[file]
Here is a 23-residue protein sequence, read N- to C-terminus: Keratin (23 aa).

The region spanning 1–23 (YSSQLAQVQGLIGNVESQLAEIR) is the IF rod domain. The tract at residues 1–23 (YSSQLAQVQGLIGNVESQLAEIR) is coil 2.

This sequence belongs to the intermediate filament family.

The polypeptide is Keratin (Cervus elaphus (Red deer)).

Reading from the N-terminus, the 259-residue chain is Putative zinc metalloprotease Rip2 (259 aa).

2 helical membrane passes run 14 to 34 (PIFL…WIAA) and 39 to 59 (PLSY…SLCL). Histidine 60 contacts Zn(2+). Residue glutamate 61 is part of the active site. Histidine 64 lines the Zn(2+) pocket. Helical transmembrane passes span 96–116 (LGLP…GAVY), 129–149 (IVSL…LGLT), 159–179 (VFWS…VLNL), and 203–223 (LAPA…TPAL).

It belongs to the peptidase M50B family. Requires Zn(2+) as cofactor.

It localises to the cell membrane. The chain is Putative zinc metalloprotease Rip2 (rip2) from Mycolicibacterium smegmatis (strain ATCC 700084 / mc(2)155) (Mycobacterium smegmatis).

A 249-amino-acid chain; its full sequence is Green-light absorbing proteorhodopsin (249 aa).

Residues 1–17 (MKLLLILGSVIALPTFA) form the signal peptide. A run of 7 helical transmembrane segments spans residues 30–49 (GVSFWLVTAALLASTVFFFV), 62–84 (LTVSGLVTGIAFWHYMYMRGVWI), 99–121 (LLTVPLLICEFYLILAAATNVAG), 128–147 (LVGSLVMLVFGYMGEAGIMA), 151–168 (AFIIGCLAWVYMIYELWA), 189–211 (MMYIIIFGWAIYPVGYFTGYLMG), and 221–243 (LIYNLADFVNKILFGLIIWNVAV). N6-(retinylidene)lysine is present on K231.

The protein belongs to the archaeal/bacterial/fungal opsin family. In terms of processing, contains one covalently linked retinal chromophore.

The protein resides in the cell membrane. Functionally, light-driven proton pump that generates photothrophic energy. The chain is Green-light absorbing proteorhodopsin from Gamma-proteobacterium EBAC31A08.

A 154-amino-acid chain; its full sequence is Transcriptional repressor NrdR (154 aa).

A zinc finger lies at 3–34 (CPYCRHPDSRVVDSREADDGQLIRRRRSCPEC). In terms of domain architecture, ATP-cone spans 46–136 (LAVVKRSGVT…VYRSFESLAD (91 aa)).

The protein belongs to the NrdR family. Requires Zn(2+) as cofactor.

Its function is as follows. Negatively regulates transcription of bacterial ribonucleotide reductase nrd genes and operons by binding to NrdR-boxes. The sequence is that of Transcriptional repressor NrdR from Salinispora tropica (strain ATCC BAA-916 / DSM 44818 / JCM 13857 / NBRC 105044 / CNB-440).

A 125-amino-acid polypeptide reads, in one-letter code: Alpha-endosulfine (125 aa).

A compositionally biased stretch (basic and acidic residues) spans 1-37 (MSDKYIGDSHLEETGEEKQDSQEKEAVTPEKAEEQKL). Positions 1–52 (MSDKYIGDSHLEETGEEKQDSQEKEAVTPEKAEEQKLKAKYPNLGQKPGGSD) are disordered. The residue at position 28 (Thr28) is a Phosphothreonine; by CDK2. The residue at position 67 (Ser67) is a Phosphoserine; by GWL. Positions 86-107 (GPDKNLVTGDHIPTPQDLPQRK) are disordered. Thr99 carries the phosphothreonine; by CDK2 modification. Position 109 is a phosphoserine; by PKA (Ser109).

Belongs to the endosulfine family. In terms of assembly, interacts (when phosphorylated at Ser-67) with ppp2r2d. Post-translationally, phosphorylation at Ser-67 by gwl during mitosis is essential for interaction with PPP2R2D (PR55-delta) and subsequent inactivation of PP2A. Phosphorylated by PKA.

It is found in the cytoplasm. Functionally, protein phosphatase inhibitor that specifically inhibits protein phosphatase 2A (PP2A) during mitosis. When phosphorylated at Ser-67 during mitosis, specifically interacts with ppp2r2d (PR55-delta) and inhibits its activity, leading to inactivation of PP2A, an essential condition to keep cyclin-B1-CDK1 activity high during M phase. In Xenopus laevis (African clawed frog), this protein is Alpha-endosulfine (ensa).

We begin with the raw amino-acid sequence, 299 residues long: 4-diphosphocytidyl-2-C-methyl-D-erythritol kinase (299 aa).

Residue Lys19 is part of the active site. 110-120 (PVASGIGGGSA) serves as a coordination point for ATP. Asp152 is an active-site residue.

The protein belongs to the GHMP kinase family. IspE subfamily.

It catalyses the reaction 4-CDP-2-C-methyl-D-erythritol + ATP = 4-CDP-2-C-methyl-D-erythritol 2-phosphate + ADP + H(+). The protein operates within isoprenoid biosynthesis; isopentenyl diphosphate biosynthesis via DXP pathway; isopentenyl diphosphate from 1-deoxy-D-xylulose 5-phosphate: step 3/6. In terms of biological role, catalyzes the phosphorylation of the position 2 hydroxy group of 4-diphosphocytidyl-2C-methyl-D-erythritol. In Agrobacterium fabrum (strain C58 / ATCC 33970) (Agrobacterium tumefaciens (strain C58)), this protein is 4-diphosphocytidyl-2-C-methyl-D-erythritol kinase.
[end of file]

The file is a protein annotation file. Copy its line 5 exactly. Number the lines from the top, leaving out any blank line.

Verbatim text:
Reading from the N-terminus, the 259-residue chain is Putative zinc metalloprotease Rip2 (259 aa).